Rob Artigo: I guess you want them to be able to work as an individual when they’re working on an individual project, but if they’re… They need to be team players, you want to know that they can be part of the company.
Ray Zinn: Yeah, I mean, again, being a good individual worker is fine, and even working remotely is fine, but it’s a warning sign. So you want to delve into it further to find out if they don’t like working as a team. Other words, find out are you a team player or not? And if you are, as they say, there’s no I in team, and so if they like working together as a team, then great. But if they, for example, say, “No, I’d rather just work on my own and be by myself,” or so forth, then that’s an indication that they don’t like to work together as a group and they’re more likely to want to work remotely and just be an individual player.
Rob Artigo: All right, here’s question number two. Did you love, like, or dislike your last boss or company? And your comment there was dislike is a warning sign.
Ray Zinn: Yes, that’s a very key one because if you didn’t like your previous boss, you’re less likely to your new boss. So delve into why they didn’t like their boss, and if they come up with things like, “Well, he swore,” and “He was not kind,” and so forth, you want to dig into that, maybe find another coworker that would back up that statement. So of course if you work in a hostile environment, you don’t want to, obviously you might not like working for your boss. You might go back two or three jobs even and find out, let’s say they work for three or four different companies. Just say, “What did you like about company one, two, and three and four?” and ask them about each company. And if they only had one company that they didn’t like, then that’s not too bad. But if it seemed like every time they left, “Oh, I didn’t get enough pay,” or “I didn’t like my boss,” or “I didn’t like the commute,” or they come up with some excuse, that that’s a warning sign that you need to dig into.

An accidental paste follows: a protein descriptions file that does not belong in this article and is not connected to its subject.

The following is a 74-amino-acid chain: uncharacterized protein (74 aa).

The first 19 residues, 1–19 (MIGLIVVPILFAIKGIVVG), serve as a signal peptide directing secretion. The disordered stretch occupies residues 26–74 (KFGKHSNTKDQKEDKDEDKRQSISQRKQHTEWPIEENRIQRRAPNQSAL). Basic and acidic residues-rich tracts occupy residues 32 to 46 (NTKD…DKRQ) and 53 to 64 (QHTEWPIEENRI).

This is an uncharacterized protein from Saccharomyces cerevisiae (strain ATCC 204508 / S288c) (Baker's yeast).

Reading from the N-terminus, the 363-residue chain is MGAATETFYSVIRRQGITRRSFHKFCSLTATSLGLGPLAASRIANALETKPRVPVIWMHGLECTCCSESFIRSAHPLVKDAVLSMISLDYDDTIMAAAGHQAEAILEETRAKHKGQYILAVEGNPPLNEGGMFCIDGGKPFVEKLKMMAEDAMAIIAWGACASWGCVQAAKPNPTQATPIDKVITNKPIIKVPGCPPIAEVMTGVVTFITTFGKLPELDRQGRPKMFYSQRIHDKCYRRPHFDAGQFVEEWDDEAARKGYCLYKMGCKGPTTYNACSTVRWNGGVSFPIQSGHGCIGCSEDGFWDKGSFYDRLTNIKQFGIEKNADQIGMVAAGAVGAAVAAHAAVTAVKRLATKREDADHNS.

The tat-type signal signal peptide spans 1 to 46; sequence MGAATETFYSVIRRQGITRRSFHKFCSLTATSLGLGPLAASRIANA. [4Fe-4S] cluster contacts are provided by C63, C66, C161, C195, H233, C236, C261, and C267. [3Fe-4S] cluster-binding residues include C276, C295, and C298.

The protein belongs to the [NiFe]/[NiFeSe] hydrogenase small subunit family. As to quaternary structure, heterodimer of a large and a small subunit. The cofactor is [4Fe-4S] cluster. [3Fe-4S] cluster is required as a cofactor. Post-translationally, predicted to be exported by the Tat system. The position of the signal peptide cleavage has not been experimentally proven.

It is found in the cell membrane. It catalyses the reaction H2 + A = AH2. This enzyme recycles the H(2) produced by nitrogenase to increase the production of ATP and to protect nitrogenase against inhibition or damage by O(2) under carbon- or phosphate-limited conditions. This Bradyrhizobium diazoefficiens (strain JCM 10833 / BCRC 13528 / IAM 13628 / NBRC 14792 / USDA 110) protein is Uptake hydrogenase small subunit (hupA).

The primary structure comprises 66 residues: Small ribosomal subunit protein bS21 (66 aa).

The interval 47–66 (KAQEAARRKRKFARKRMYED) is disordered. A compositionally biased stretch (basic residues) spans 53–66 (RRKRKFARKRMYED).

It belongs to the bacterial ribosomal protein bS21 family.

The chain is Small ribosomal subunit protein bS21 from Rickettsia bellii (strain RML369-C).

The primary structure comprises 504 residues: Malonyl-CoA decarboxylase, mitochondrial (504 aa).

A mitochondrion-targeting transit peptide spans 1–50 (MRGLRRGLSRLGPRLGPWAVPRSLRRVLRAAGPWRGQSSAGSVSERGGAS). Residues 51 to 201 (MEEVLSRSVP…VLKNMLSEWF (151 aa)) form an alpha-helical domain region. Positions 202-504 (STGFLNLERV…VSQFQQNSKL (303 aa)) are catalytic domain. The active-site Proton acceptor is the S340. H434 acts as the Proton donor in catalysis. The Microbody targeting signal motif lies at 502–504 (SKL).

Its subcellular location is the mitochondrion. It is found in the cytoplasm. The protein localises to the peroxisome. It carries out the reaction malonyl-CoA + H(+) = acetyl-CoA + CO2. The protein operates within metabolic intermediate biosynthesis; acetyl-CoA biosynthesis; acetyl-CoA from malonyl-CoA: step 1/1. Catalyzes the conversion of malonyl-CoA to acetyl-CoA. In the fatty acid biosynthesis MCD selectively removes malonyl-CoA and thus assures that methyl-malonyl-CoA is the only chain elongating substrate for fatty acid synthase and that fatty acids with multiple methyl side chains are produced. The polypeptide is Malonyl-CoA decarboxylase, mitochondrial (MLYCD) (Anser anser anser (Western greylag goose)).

Rob Artigo: All right, well the next one is, number three, do you have lots of friends or few friends? I guess few, according to you, is a warning sign.
Ray Zinn: So again, this goes back to number one, which is do you work as an individual or as a team? There are people who don’t like to work with other people, they don’t have a lot of friends. So if they have lots and lots of friends, that means they’re more likely to get along, more gregarious, more willing to be compatible with the work environment. Whereas if they don’t have a lot of friends, then they’re less likely to be compatible with the work environment.
Rob Artigo: Number four is are you more concerned about salary or opportunity for advancement? Salary is a warning sign.
Ray Zinn: Again, if their focus is primarily on their income, what my perks are, what’s in it for me, me, me, me, that’s a warning sign. Of course, it can’t always be salary. I mean, salary could be part of it, but don’t focus on it. And so opportunity for advancement sounds like they like to improve, they like to continue to grow as an individual as opposed to, “Well, I’m just in it for the money.” So again, if they’re in it for the money or the perks, then you want to dig a little further.
Rob Artigo: Yeah, that’s number five, which is our company perks important to you? Is that different than that or is it part and parcel to number four?